Life After Death: an interview with Spectres about their recent Sonic Cathedral released album.

We’ve been repping Bristol based noiseniks Spectres pretty hard on Louder Than War now, ever since we first stumbled across their sonic manglings over three years ago. Their first mention on these pages was a brief one in May 2012 as part of a review of Simple Things, and since then it’s been one glowing account after another as we’ve premiered videos and reviewed them both in the live arena and the recorded one. So it’s probably safe to say that it came as a bit of a shock to a lot of people when we broke ranks with the rest of the world’s music press by giving their recently released debut album a decidedly lukewarm review. Was this the end of a long romance? Well, no, it ultimately turned out, as we were soon back in relatively fawning form reporting back from their recent show at The Lexington. All through this time Louder Than War’s Ben Tansey had been working away on an interview he’d done with the band on album release day. Ergo, they don’t get a chance to respond to the album review here, sadly, but they do say a lot how they’ve wound up where they are today, what they think of the response to the album, their recording process and future plans amongst other things.

But before we crack on with Ben’s Spectres interview, let’s remind ourselves of what Spectres sound like via their video for Where Flies Sleep:


It’s entirely fitting that we’re sat around a small table in the well-worn staff room of Rise record shop to reminisce about Spectres’ colourful past, celebrate the success of the present and speculate about the future. Adrian Dutt, the band’s guitarist, works here and it was here that he and Joe Hatt, label partner and singer / guitarist, discovered the songwriting talents Oliver Wilde, Howling Owl’s most successful signing to date and unwitting accomplice in Spectre’s rise to acclaim. It’s release day for the band’s album “Dying”: they all look excited and more than a bit relieved.

“It’s just so good to finally have it out!” says Joe.  The record has been finished for nearly a year – the second and final mix completed in September 2014 – but changes of plan have seen the release delayed. Spectres were reluctantly going to release “Dying” on Howling Owl until a chance encounter with Sonic Cathedral gave them the opportunity they were looking for to work with another label. The relationship with Sonic Cathedral has allowed Spectres to reach a wider audience and given them room to forge their own identity separate from their feathery home. Joe continually praises everything Sonic Cathedral have done for them, citing the label as an aspirational benchmark for Howling Owl.

After two and a half years together they released the excellent “Hunger” EP.  It was a fierce statement of intent from four young men from north Devon who bonded over a shared love of Sonic Youth and A Place To Bury Strangers.  “Hunger” punished unsuspecting ears with swirling feedback, stop / start tempos and relentless, biting riffs. But there were also tunes, hidden somewhere within the reverb, and even parts which one could mistake for a chorus. And they were catchy.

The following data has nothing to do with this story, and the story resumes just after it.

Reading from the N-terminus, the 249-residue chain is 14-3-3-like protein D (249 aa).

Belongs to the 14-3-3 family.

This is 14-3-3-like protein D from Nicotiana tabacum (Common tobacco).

spectres1JAThat was two years ago and whilst Spectres may bemoan the length of time it’s taken for “Dying” to see the light of day the last 12 months have seen momentum for the band really build. They released the “Too Pure” single to much acclaim, supported Lorelle Meets The Obsolete on their UK tour (“We learnt so much on that tour” says Joe) and signed to Sonic Cathedral.

Last summer saw the publication of a two-page profile of Howling Owl in the NME. Whilst, assumedly for the sake of narrative and drama, the David verses Goliath trope was exaggerated, there is much truth to the struggle the band found becoming part of the Bristol circuit. “We wanted to slot straight in and play some shows,” says Joe, who goes on to tell me about being bared from the now defunct Croft for not bringing enough people after just one gig. In the long run this rejection probably did them good, forcing the band to make their own shows and build their own community, but the story highlights a keen thorn in the side of the Bristol music scene: promoters who value ticket sales above nurturing quality local artists. Although, perhaps this isn’t just prevalent in Bristol. In this vein we also discuss the effect of booking agents refusing local supports: “We really wanted the Thurston Moore gig!” laments Joe. Agents are denying local bands support slots in favour of acts from their own roster. Nice for the bands who get to play, but for local scenes it’s removing that next step up and access to wider exposure. Even the headline bands have no say in the decision!

Spectres don’t bother with such luxuries as a booking agent, drummer Andy Came does all their booking, as well as holding down a full time job. He, and the rest of band, are all visibly tired, slumped around the table; a weekend of shows and a Monday at work have clearly taken their toll. “I wouldn’t have it any other way though,” he says. “Some people go to work, come home and watch Eastenders – that’s the highlight of their evening. I couldn’t do that.” Their relentless work ethic might necessitate a few more cans of Red Bull, but it’s so much a part of the band’s identity.